Luck, for the vanity publisher, was breaking even and making back the initial outlay. Occasionally self-help or non-fiction books sold well enough through vanity publishing to make the author a modicum of money but generally it supplemented income made through other avenues.That all changed with the explosion of ebooks and Print-On-Demand publishing.Now literally anyone can – and does – publish books.
I’d be a fool to decry the self-publishing boom. It has made my life easier and got my book into the public arena in a fraction of the time it would have taken in the past – which is a godsend for someone with very little spare time to send multiple submissions out to publishers and agents. Self-publishing meant, that at least for the moment, I could bypass those lengthy, time-consuming steps.
Mind you, as an experienced self-publisher, I know that it’s all a bit of a misnomer, and what you trade in time up front, you pay in time marketing and promoting on the back end (but that’s a whole other blog post). One of those dreaded jobs the self-published author has to do is try to drum up reviews, which in turn drive sales.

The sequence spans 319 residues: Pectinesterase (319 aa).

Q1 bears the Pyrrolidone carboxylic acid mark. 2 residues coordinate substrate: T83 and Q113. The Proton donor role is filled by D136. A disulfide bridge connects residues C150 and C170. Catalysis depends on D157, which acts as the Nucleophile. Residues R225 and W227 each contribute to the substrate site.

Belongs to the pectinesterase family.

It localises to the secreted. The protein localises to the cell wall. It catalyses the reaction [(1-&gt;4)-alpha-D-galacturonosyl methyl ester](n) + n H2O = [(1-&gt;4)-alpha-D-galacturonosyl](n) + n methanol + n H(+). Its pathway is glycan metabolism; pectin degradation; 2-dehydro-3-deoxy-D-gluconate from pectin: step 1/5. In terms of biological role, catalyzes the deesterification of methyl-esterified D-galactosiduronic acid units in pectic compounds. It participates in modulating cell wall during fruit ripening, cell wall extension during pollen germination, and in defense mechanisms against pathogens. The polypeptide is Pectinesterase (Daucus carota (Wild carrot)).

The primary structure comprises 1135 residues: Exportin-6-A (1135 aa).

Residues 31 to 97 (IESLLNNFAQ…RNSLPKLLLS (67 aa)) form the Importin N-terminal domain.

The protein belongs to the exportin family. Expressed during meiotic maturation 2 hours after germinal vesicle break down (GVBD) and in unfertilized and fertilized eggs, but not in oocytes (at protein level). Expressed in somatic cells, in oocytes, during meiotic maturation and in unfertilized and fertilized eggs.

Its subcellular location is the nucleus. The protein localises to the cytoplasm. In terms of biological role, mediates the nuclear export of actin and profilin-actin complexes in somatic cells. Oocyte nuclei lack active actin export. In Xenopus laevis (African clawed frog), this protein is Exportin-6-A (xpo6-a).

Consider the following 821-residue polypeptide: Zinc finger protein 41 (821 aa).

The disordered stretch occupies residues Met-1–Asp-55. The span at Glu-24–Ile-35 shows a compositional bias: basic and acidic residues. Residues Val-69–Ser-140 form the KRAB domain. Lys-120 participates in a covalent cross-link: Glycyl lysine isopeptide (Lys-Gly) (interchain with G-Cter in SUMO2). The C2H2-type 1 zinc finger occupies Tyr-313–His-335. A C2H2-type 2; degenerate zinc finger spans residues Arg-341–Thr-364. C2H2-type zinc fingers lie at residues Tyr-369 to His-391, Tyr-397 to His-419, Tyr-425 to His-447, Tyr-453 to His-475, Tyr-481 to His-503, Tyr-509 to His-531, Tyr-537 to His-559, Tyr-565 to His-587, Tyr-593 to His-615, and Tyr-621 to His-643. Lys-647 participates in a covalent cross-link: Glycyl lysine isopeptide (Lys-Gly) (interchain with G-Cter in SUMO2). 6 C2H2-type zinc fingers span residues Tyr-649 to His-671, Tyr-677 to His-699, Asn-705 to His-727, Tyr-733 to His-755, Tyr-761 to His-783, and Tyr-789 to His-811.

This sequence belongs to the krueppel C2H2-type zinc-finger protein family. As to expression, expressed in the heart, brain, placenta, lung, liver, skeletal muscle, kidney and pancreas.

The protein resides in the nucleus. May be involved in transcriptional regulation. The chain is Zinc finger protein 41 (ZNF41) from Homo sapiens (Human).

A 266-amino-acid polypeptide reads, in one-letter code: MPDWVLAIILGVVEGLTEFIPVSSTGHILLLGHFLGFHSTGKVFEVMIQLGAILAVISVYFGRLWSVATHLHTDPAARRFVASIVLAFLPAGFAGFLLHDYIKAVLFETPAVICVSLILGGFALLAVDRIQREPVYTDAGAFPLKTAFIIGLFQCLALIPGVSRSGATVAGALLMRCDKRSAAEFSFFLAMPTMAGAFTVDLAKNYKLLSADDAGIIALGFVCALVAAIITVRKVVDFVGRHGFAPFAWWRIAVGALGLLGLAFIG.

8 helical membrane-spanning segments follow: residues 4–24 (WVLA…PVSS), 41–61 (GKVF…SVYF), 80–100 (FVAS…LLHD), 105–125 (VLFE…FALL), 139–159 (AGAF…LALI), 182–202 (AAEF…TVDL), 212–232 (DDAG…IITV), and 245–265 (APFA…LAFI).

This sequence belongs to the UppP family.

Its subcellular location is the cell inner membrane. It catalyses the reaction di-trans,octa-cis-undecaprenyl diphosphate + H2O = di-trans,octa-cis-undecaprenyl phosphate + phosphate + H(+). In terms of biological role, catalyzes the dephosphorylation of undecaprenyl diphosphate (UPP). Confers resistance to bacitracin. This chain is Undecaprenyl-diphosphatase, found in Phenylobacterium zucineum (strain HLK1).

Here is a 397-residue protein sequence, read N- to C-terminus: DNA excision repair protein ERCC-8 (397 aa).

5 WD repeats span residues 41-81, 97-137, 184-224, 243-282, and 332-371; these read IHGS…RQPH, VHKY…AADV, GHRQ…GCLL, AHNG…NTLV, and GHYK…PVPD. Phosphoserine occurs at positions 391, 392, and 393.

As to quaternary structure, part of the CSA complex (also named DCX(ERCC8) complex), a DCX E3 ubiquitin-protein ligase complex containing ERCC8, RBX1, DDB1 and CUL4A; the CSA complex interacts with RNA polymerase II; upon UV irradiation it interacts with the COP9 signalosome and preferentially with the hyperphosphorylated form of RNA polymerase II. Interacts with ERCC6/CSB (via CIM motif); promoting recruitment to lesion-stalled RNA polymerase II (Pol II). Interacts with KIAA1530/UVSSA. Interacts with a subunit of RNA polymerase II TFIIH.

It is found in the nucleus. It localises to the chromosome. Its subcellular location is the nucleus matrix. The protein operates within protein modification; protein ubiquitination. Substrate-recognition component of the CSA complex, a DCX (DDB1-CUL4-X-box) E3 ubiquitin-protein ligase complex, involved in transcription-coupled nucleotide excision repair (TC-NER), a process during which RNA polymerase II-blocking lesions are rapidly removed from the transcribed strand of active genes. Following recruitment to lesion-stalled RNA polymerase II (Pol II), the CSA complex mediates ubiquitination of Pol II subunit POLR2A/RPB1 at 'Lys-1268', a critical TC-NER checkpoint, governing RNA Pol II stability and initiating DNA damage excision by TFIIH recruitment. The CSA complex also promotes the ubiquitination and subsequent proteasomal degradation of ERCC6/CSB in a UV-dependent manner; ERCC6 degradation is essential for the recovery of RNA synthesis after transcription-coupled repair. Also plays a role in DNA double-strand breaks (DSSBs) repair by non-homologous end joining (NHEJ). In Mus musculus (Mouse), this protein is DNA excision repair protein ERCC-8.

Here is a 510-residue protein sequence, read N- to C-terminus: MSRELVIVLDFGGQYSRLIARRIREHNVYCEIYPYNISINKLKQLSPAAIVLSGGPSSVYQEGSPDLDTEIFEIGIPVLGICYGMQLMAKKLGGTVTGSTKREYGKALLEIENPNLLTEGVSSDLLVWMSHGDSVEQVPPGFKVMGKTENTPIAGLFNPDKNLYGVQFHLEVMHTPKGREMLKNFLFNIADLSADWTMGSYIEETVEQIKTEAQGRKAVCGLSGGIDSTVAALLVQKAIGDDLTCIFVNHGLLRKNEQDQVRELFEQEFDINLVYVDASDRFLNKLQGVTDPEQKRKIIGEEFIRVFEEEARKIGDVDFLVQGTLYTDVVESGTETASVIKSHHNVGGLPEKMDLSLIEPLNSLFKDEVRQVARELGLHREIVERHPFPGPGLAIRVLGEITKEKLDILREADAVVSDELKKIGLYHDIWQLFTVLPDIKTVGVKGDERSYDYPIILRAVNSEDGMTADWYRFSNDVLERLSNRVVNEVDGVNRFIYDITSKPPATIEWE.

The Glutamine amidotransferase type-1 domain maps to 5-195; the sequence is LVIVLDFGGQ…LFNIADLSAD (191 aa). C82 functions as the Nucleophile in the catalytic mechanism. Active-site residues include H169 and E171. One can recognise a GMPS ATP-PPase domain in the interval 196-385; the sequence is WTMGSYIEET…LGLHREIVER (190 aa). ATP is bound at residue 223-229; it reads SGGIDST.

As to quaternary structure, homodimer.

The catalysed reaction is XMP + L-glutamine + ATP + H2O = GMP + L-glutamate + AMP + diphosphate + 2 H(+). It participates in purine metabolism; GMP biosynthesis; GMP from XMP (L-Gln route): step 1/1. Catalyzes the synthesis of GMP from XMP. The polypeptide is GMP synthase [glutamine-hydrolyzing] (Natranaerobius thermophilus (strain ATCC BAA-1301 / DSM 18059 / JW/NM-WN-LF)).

Ah, book reviews! Being involved both as a writer and a book blogger, I now know how much of a mixed bag they really are. They are both a blessing and a curse for all involved.
I’ve been reviewing books for 12 months now, which has given me somewhat of an insight into the new role book bloggers play in the publishing industry.
I’m sure there will be those that disagree (and some heartily) but I truly believe book bloggers have become the new slush pile.
THE GOOD OLD DAYS:
Don’t believe me? Well, in the good old days, agents and publishers waded through a pile of manuscripts to find the ones good enough to be published.